Home / US / Rare Kelvin-Helmholtz wave clouds are seen over Smith Mountain Lake, Virginia

Rare Kelvin-Helmholtz wave clouds are seen over Smith Mountain Lake, Virginia

Cryptic clouds in the sky crushed and crashed across Virginia Smith Mountain Lake on Tuesday night, as gigantic breakers in the ocean.

These rare clouds, known as Kelvin-Helmholtz instability waves, were spotted and photographed by Amy Christie Hunter around 8:30 pm

"It was the coolest cloud formation I think I've ever seen!" she wrote on her Facebook page. "It was so amazing."

Hunter's photo has become viral, as shown on local and national broadcasts and websites. Kelvin-Helmholtz instability clouds form variation in air density between adjacent layers and the resulting difference in wind velocities known as shear. These clouds are extremely short-lived and they break in the same way as a wave on the shore – as the bottom layer moves slower than the top layer and the top increases and crashes.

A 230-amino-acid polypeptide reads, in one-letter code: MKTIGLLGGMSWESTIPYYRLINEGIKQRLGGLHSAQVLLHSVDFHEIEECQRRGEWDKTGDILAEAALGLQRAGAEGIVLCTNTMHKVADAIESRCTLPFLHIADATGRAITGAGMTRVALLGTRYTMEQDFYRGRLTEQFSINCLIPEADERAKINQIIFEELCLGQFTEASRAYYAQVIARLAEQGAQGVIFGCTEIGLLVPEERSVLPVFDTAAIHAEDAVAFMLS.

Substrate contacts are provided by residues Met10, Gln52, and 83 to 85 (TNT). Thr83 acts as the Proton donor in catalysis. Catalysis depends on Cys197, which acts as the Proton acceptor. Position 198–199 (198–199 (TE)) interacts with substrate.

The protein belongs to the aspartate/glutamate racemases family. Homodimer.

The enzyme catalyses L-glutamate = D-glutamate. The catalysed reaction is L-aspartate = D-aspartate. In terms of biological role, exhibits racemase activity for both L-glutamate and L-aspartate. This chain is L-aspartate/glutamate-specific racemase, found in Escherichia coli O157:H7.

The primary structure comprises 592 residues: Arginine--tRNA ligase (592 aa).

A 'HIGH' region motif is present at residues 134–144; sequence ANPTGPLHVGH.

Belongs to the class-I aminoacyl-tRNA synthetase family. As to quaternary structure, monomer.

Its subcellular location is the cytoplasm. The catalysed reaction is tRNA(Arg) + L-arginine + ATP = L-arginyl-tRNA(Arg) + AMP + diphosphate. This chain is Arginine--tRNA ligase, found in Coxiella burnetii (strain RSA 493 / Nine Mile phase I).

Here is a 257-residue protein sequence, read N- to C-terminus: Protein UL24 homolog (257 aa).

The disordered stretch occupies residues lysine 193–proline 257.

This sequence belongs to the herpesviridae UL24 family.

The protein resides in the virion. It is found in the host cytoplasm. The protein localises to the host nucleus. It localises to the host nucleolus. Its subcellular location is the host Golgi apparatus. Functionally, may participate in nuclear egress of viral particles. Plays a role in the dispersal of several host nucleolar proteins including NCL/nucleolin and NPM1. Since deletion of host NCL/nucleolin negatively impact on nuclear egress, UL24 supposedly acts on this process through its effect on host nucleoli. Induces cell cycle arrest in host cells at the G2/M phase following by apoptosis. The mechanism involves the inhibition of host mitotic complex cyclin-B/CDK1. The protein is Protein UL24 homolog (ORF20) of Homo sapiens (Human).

To initiate these wave clouds, you need a disturbance or interference to interfere with the air flow. They usually only last 10 minutes or so before they collapse.

They are most commonly near mountain ranges because of the stratified air above them, but they can form anywhere and display the flowing nature of the atmosphere.

Here are two other textbooks examples of these cloud formations, both from 2015:

from Breckenridge, Colo.

Kelvin-Helmholtz cloud tower over Breckenridge Ski Resort in Colorado, October 28, 2015. (@breckenridgemtn)

From the Galapagos Islands:

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